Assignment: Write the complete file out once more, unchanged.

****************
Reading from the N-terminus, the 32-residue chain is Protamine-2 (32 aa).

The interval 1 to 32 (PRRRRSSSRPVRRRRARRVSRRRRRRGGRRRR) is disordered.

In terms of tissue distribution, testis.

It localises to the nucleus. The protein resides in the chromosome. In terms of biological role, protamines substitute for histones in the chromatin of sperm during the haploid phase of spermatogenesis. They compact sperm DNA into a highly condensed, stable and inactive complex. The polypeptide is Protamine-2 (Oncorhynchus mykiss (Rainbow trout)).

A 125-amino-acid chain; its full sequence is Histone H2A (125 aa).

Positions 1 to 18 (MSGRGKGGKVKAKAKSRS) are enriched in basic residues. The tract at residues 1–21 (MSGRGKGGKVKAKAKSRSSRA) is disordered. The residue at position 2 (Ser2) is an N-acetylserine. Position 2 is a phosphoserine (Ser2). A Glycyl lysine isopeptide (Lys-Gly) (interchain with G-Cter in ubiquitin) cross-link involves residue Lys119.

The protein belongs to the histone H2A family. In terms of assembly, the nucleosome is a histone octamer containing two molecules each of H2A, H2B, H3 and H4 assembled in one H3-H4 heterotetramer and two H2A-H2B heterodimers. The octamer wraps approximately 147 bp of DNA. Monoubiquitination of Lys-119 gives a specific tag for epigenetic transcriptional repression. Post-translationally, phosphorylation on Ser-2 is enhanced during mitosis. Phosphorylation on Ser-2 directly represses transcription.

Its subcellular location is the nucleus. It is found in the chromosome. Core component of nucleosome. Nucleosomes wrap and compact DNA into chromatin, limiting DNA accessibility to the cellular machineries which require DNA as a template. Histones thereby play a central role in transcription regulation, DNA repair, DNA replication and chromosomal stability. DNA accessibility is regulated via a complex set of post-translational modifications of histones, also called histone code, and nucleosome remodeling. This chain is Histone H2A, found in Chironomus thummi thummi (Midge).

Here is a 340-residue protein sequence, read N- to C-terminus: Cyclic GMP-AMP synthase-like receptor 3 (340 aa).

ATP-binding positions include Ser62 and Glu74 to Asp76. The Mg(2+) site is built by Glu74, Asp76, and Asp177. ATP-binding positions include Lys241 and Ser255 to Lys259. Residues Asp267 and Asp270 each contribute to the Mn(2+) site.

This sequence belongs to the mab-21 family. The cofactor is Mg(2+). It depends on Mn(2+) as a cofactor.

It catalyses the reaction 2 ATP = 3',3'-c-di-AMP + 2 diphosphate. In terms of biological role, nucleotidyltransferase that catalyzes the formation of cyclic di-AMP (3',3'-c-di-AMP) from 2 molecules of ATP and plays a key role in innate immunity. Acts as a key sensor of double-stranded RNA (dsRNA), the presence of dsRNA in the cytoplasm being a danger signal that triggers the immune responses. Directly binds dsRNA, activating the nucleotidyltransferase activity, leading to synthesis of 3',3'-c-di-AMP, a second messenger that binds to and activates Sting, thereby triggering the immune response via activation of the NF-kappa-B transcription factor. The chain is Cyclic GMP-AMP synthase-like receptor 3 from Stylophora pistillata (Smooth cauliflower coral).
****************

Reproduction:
Reading from the N-terminus, the 32-residue chain is Protamine-2 (32 aa).

The interval 1 to 32 (PRRRRSSSRPVRRRRARRVSRRRRRRGGRRRR) is disordered.

In terms of tissue distribution, testis.

It localises to the nucleus. The protein resides in the chromosome. In terms of biological role, protamines substitute for histones in the chromatin of sperm during the haploid phase of spermatogenesis. They compact sperm DNA into a highly condensed, stable and inactive complex. The polypeptide is Protamine-2 (Oncorhynchus mykiss (Rainbow trout)).

A 125-amino-acid chain; its full sequence is Histone H2A (125 aa).

Positions 1 to 18 (MSGRGKGGKVKAKAKSRS) are enriched in basic residues. The tract at residues 1–21 (MSGRGKGGKVKAKAKSRSSRA) is disordered. The residue at position 2 (Ser2) is an N-acetylserine. Position 2 is a phosphoserine (Ser2). A Glycyl lysine isopeptide (Lys-Gly) (interchain with G-Cter in ubiquitin) cross-link involves residue Lys119.

The protein belongs to the histone H2A family. In terms of assembly, the nucleosome is a histone octamer containing two molecules each of H2A, H2B, H3 and H4 assembled in one H3-H4 heterotetramer and two H2A-H2B heterodimers. The octamer wraps approximately 147 bp of DNA. Monoubiquitination of Lys-119 gives a specific tag for epigenetic transcriptional repression. Post-translationally, phosphorylation on Ser-2 is enhanced during mitosis. Phosphorylation on Ser-2 directly represses transcription.

Its subcellular location is the nucleus. It is found in the chromosome. Core component of nucleosome. Nucleosomes wrap and compact DNA into chromatin, limiting DNA accessibility to the cellular machineries which require DNA as a template. Histones thereby play a central role in transcription regulation, DNA repair, DNA replication and chromosomal stability. DNA accessibility is regulated via a complex set of post-translational modifications of histones, also called histone code, and nucleosome remodeling. This chain is Histone H2A, found in Chironomus thummi thummi (Midge).

Here is a 340-residue protein sequence, read N- to C-terminus: Cyclic GMP-AMP synthase-like receptor 3 (340 aa).

ATP-binding positions include Ser62 and Glu74 to Asp76. The Mg(2+) site is built by Glu74, Asp76, and Asp177. ATP-binding positions include Lys241 and Ser255 to Lys259. Residues Asp267 and Asp270 each contribute to the Mn(2+) site.

This sequence belongs to the mab-21 family. The cofactor is Mg(2+). It depends on Mn(2+) as a cofactor.

It catalyses the reaction 2 ATP = 3',3'-c-di-AMP + 2 diphosphate. In terms of biological role, nucleotidyltransferase that catalyzes the formation of cyclic di-AMP (3',3'-c-di-AMP) from 2 molecules of ATP and plays a key role in innate immunity. Acts as a key sensor of double-stranded RNA (dsRNA), the presence of dsRNA in the cytoplasm being a danger signal that triggers the immune responses. Directly binds dsRNA, activating the nucleotidyltransferase activity, leading to synthesis of 3',3'-c-di-AMP, a second messenger that binds to and activates Sting, thereby triggering the immune response via activation of the NF-kappa-B transcription factor. The chain is Cyclic GMP-AMP synthase-like receptor 3 from Stylophora pistillata (Smooth cauliflower coral).